Tuesday, June 5, 2018

“The Graduate” Rides Again at the Theatre at Ace Hotel

In 1927, Americans loved movies and radio. Last Saturday night, in an L.A. movie palace built in 1927, those two forms of entertainment were gloriously combined. Public Radio Station KPCC-FM (based in Pasadena, California) likes to amuse and enlighten its supporters at live events. Long-time AirTalk host Larry Mantle, a serious movie enthusiast, has recently been staging screenings of classic films with SoCal settings. This past weekend, just in time for the end of the school year, he offered 1967’s The Graduate. Afterwards, I was honored to appear as a panelist, along with veteran film critic Peter Rainer and two of the film’s invaluable behind-the-scenes contributors, producer Lawrence Turman and screenwriter Buck Henry. (As all fans of The Graduate know, Buck is also featured as a hotel desk clerk with a carnation in his buttonhole and the faintest of sneers on his face.)

For me, just walking under the theatre’s old-fashioned marquee was a treat. The United Artists, with 1600 seats, was not the biggest of the movie palaces that once lined Broadway in Downtown Los Angeles. But in its day it may have been the most elegant. This theatre, the pride of the United Artists cinema chain, was built to showcase the output of the film studio founded in 1919 by Mary Pickford, Douglas Fairbanks, D.W. Griffith, and Charlie Chaplin. Pickford, a savvy businesswoman as well as a matchless movie star, oversaw its construction with tender loving care. Its flamboyant style is Spanish Gothic, patterned after the cathedral in Segovia, Spain. While other opulent movie houses grew shabby over time, the UA was saved by coming into the hands of a megachurch that strove to keep it in pristine condition. Since 2014, it has been open for public events, as part of the über-hip Ace Hotel.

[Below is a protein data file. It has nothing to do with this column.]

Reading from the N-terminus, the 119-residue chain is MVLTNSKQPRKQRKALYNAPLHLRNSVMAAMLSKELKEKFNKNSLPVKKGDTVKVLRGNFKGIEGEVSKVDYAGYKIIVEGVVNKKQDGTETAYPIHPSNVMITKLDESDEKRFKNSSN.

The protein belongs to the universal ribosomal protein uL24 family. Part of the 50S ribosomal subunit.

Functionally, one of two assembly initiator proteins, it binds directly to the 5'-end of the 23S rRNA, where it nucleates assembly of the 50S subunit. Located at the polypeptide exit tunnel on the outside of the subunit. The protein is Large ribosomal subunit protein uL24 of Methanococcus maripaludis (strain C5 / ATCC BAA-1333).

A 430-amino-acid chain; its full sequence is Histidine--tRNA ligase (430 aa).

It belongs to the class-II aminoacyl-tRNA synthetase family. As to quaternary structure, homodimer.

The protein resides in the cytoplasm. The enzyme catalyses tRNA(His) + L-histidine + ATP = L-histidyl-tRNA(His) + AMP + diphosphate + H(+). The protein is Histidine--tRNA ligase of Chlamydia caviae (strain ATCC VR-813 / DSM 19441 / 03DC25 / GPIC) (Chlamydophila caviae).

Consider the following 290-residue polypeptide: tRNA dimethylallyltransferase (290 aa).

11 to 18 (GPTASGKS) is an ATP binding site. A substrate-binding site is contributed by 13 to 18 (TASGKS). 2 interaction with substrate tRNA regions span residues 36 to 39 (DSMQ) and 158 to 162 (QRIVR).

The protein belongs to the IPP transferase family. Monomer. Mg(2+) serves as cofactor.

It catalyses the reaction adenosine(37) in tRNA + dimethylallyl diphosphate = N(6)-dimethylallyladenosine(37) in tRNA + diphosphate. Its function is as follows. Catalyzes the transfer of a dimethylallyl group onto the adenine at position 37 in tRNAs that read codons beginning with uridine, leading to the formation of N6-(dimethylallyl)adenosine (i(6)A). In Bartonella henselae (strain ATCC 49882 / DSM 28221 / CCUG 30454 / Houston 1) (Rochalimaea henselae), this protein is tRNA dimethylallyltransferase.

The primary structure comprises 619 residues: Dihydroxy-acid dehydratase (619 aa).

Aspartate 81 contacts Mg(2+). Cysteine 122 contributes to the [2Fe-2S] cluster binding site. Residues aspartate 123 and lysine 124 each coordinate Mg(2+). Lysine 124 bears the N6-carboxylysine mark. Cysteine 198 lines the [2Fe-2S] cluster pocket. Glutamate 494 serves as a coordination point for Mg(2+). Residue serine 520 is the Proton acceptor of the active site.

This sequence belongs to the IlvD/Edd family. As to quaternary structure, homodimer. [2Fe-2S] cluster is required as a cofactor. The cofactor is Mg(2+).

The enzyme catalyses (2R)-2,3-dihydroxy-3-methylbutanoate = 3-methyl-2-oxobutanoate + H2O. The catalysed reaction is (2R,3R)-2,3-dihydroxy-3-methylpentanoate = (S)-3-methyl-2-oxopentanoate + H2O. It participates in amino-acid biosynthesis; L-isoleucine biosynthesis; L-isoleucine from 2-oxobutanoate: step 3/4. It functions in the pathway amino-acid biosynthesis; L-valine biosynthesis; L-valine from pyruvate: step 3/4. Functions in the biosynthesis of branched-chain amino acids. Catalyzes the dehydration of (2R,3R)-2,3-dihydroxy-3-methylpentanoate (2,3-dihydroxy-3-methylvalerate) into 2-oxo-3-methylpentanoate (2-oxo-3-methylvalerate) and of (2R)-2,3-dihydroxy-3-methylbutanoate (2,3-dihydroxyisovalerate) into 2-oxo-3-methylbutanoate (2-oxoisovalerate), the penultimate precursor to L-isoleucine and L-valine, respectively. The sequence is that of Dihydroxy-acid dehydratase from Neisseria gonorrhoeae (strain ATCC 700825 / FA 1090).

At Saturday night’s screening, some 1100 moviegoers laughed and cheered, then listened intently to what we panelists had to say. Producer Larry Turman explained how he found Charles Webb’s novel, put up his own money to option it, and got the bright idea of inviting Mike Nichols to direct his first movie. Buck Henry, physically weakened by a stroke but still game and funny, reminisced about working on the screenplay with Nichols, after an earlier writer had come and gone. Larry and Buck agreed that as young filmmakers they strongly identified with The Graduate’s leading man, though of course neither had ever quite found himself in Benjamin Braddock’s unusual romantic predicament.

It fell to Peter Rainer and me to put The Graduate into historic context. Drawing from my book, Seduced by Mrs. Robinson, as well as my memories of seeing this film while a college senior, I pointed out that The Graduate—though never touching on such hot-button 1967 issues as the Civil Rights Movement and the Vietnam War—was hailed in that era for grasping the anxiety of being young at a time of enormous social upheaval. I also chimed in on a discussion of why the casting of the short, dark, “ethnic” Dustin Hoffman rocked Hollywood. Peter introduced the legendary story of Robert Redford not getting the role after Mike Nichols asked him, “When was the last time you struck out with a girl?” (Supposedly, the handsome young Redford answered, genuinely baffled, “What do you mean?”)  Part of the fun was hearing Larry Turman set the record straight, pointing out that he was the one who convinced Nichols that Redford was just too suave to be funny in the part.

All of us panelists are much older now than we were in 1967, but happily The Graduate hasn’t aged a bit.

Heartfelt thanks to Larry Mantle, the KPCC staff, and my fellow panelists for a great evening of movie magic.

The Theatre at Ace Hotel in all its glory

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